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B.C. freezes worker-immigration program as backlog grows

B.C. freezes worker-immigration program as backlog grows
JUSTINE HUNTER
VICTORIA — The Globe and Mail
Published Tuesday, Mar. 31 2015, 9:14 PM EDT
Last updated Tuesday, Mar. 31 2015, 9:59 PM EDT
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The B.C. government has abruptly shut the door on most of its provincial immigration program for the next three months, saying new federal limits on temporary foreign workers have triggered an unmanageable flood of applicants seeking entry to Canada through British Columbia.

Jobs Minister Shirley Bond said Tuesday that no new applications will be accepted until July 2, giving her staff time to process a growing backlog while her ministry looks at what qualifications it will seek from those hoping to come to B.C. through the provincial nominee program (PNP). Some exceptions will be made in high-need categories such as health-care workers.

Nurse practitioner Ranjit Lehal works at the New Canadian Clinic in Burnaby, providing care for government-assisted refugees.
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Under the program, Ottawa allows the provinces limited control over immigration. This year, B.C. will grant permanent resident status to 5,500 immigrants to fill labour-market needs.

Applications to the provincial program surged after the federal government introduced immigration changes, in particular tighter controls on its temporary foreign worker program. A year ago, B.C. could process a PNP application in 12 weeks; now the wait list is 13 months, and there are already more people in the queue than B.C. can admit this year.

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The provincial government has been warning that British Columbia faces a skills shortage with an anticipated construction boom in the north. It has long called for more control over immigration to address such shortages.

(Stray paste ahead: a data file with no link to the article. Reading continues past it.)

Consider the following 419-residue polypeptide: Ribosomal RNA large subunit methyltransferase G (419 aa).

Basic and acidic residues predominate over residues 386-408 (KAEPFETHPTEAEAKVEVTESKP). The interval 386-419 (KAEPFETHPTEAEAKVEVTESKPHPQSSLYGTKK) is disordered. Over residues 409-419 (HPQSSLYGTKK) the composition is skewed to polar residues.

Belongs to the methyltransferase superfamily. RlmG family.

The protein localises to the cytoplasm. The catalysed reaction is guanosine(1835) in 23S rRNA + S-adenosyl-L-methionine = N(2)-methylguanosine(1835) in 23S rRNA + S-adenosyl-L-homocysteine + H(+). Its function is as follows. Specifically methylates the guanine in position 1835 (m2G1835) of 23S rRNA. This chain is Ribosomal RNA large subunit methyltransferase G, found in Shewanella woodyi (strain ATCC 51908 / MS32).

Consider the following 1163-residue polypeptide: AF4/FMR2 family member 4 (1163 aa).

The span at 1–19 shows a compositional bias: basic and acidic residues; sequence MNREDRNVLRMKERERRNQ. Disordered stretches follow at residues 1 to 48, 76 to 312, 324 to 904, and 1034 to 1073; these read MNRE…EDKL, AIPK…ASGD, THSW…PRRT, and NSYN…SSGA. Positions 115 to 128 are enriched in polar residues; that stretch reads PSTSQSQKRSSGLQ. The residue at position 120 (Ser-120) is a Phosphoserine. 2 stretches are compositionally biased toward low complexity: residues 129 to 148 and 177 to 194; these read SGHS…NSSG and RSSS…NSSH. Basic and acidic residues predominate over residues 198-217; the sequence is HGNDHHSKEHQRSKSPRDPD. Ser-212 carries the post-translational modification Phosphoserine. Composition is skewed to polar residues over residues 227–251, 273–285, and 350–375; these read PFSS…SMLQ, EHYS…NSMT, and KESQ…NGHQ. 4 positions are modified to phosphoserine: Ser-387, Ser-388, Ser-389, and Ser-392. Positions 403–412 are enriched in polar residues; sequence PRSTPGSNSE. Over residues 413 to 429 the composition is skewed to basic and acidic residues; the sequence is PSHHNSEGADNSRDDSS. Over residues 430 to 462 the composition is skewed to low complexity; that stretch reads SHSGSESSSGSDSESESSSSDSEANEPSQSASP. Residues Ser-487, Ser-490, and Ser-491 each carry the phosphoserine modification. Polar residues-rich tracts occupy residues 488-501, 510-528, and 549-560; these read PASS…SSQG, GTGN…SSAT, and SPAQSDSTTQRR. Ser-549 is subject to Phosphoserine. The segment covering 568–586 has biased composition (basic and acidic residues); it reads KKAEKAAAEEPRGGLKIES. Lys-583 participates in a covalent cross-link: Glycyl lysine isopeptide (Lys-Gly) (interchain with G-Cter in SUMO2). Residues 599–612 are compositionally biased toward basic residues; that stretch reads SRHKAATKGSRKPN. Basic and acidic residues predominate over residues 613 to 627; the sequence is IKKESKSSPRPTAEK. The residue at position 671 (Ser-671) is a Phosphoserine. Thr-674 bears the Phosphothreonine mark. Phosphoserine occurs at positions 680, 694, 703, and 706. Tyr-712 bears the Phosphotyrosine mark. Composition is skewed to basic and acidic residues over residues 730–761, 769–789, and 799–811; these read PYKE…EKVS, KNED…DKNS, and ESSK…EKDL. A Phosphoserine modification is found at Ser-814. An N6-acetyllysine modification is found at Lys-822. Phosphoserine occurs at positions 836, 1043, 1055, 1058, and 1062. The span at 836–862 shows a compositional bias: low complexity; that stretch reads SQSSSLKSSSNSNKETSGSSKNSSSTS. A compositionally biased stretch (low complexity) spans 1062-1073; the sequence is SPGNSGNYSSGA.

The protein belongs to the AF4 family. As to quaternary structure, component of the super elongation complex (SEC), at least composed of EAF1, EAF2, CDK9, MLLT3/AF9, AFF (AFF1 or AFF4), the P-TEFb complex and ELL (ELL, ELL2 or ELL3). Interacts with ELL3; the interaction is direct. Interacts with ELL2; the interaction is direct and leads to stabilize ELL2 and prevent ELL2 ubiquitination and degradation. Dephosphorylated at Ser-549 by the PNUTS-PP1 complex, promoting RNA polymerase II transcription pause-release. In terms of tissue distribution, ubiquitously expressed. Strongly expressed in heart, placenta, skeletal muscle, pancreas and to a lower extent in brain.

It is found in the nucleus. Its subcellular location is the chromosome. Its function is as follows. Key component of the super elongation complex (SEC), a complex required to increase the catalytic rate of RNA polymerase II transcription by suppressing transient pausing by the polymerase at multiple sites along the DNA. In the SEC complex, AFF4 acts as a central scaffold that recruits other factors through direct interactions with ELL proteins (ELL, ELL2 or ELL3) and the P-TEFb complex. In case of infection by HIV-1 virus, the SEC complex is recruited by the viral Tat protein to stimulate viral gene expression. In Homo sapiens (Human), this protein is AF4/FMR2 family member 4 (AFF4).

However, many of the temporary foreign workers in B.C. were being hired for low-wage jobs in the hospitality industry. The federal government was forced to make changes after allegations surfaced last year that some employers – particularly restaurants – were abusing the program.

Ottawa is phasing in limits on the number of temporary foreign workers that large- and medium-sized companies are permitted to hire and is promising more inspections of workplaces, bigger fines for companies that abuse the program and increased application fees for employers.

As a result of those changes, Ms. Bond said, applications for the program dropped sharply and there has been a spike in applications to the provincial program. “We need to make sure the system we use in the [provincial nominee] program actually lines up with some of the changes that have taken place,” she said, adding: “This is not about reconstructing an avenue for temporary foreign workers.”

Ian Tostenson, president and CEO of the B.C. Restaurant and Foodservices Association, welcomed the freeze. He said a problem was created when Ottawa applied the brakes to the temporary foreign worker program without an alternative in place.

“The federal government rocked the boat on the temporary foreign worker program and it was done for short-term, political optics,” he said. “We need to discuss the provincial nominee program in a strategic way, and I think that is what is going on here.”

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